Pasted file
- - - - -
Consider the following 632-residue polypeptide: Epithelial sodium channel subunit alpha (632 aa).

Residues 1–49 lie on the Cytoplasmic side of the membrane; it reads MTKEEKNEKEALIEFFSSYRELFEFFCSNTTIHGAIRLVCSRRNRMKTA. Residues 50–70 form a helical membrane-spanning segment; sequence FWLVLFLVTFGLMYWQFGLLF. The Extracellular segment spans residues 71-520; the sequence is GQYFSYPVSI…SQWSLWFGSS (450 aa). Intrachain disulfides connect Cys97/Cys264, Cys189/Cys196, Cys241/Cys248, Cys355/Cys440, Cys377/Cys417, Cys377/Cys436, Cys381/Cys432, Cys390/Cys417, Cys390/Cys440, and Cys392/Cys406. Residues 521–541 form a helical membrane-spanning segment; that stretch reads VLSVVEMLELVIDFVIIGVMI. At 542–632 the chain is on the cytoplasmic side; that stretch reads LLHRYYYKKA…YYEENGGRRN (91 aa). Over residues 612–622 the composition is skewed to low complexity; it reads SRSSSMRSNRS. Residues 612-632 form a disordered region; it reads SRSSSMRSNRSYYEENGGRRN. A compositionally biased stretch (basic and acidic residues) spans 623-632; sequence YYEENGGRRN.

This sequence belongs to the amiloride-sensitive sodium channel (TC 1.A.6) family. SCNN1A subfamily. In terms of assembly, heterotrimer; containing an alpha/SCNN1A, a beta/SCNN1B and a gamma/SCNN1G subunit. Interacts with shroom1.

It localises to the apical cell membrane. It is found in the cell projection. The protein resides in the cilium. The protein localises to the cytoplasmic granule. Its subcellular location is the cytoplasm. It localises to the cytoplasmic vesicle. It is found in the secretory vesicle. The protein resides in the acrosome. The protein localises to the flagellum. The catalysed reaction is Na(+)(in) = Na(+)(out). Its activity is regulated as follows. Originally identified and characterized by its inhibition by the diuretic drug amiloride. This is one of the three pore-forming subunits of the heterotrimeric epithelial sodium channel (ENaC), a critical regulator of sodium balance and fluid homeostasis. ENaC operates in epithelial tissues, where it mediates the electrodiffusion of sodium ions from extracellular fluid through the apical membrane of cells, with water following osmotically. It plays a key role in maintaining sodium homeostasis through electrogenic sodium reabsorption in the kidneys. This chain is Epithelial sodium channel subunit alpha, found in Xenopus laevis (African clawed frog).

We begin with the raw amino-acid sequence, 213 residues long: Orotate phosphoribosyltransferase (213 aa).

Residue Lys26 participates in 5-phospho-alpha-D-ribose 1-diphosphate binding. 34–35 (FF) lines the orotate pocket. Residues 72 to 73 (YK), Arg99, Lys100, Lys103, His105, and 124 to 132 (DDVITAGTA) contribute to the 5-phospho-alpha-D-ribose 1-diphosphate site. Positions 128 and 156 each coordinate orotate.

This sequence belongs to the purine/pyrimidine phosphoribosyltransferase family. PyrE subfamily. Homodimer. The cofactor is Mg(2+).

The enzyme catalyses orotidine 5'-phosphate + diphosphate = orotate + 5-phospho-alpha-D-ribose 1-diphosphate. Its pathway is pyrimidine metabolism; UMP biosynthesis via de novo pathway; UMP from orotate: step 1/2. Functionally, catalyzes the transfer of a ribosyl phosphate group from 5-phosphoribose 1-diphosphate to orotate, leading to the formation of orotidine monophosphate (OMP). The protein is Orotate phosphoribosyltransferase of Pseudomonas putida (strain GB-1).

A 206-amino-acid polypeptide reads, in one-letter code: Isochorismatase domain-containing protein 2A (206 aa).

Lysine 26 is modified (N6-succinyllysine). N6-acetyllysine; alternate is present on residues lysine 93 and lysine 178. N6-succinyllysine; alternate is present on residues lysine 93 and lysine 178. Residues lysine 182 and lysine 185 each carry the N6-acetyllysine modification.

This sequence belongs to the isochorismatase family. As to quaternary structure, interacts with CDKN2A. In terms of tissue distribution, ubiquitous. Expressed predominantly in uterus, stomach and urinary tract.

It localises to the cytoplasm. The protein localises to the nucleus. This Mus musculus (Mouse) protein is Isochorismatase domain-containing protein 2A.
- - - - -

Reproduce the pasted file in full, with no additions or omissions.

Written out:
Consider the following 632-residue polypeptide: Epithelial sodium channel subunit alpha (632 aa).

Residues 1–49 lie on the Cytoplasmic side of the membrane; it reads MTKEEKNEKEALIEFFSSYRELFEFFCSNTTIHGAIRLVCSRRNRMKTA. Residues 50–70 form a helical membrane-spanning segment; sequence FWLVLFLVTFGLMYWQFGLLF. The Extracellular segment spans residues 71-520; the sequence is GQYFSYPVSI…SQWSLWFGSS (450 aa). Intrachain disulfides connect Cys97/Cys264, Cys189/Cys196, Cys241/Cys248, Cys355/Cys440, Cys377/Cys417, Cys377/Cys436, Cys381/Cys432, Cys390/Cys417, Cys390/Cys440, and Cys392/Cys406. Residues 521–541 form a helical membrane-spanning segment; that stretch reads VLSVVEMLELVIDFVIIGVMI. At 542–632 the chain is on the cytoplasmic side; that stretch reads LLHRYYYKKA…YYEENGGRRN (91 aa). Over residues 612–622 the composition is skewed to low complexity; it reads SRSSSMRSNRS. Residues 612-632 form a disordered region; it reads SRSSSMRSNRSYYEENGGRRN. A compositionally biased stretch (basic and acidic residues) spans 623-632; sequence YYEENGGRRN.

This sequence belongs to the amiloride-sensitive sodium channel (TC 1.A.6) family. SCNN1A subfamily. In terms of assembly, heterotrimer; containing an alpha/SCNN1A, a beta/SCNN1B and a gamma/SCNN1G subunit. Interacts with shroom1.

It localises to the apical cell membrane. It is found in the cell projection. The protein resides in the cilium. The protein localises to the cytoplasmic granule. Its subcellular location is the cytoplasm. It localises to the cytoplasmic vesicle. It is found in the secretory vesicle. The protein resides in the acrosome. The protein localises to the flagellum. The catalysed reaction is Na(+)(in) = Na(+)(out). Its activity is regulated as follows. Originally identified and characterized by its inhibition by the diuretic drug amiloride. This is one of the three pore-forming subunits of the heterotrimeric epithelial sodium channel (ENaC), a critical regulator of sodium balance and fluid homeostasis. ENaC operates in epithelial tissues, where it mediates the electrodiffusion of sodium ions from extracellular fluid through the apical membrane of cells, with water following osmotically. It plays a key role in maintaining sodium homeostasis through electrogenic sodium reabsorption in the kidneys. This chain is Epithelial sodium channel subunit alpha, found in Xenopus laevis (African clawed frog).

We begin with the raw amino-acid sequence, 213 residues long: Orotate phosphoribosyltransferase (213 aa).

Residue Lys26 participates in 5-phospho-alpha-D-ribose 1-diphosphate binding. 34–35 (FF) lines the orotate pocket. Residues 72 to 73 (YK), Arg99, Lys100, Lys103, His105, and 124 to 132 (DDVITAGTA) contribute to the 5-phospho-alpha-D-ribose 1-diphosphate site. Positions 128 and 156 each coordinate orotate.

This sequence belongs to the purine/pyrimidine phosphoribosyltransferase family. PyrE subfamily. Homodimer. The cofactor is Mg(2+).

The enzyme catalyses orotidine 5'-phosphate + diphosphate = orotate + 5-phospho-alpha-D-ribose 1-diphosphate. Its pathway is pyrimidine metabolism; UMP biosynthesis via de novo pathway; UMP from orotate: step 1/2. Functionally, catalyzes the transfer of a ribosyl phosphate group from 5-phosphoribose 1-diphosphate to orotate, leading to the formation of orotidine monophosphate (OMP). The protein is Orotate phosphoribosyltransferase of Pseudomonas putida (strain GB-1).

A 206-amino-acid polypeptide reads, in one-letter code: Isochorismatase domain-containing protein 2A (206 aa).

Lysine 26 is modified (N6-succinyllysine). N6-acetyllysine; alternate is present on residues lysine 93 and lysine 178. N6-succinyllysine; alternate is present on residues lysine 93 and lysine 178. Residues lysine 182 and lysine 185 each carry the N6-acetyllysine modification.

This sequence belongs to the isochorismatase family. As to quaternary structure, interacts with CDKN2A. In terms of tissue distribution, ubiquitous. Expressed predominantly in uterus, stomach and urinary tract.

It localises to the cytoplasm. The protein localises to the nucleus. This Mus musculus (Mouse) protein is Isochorismatase domain-containing protein 2A.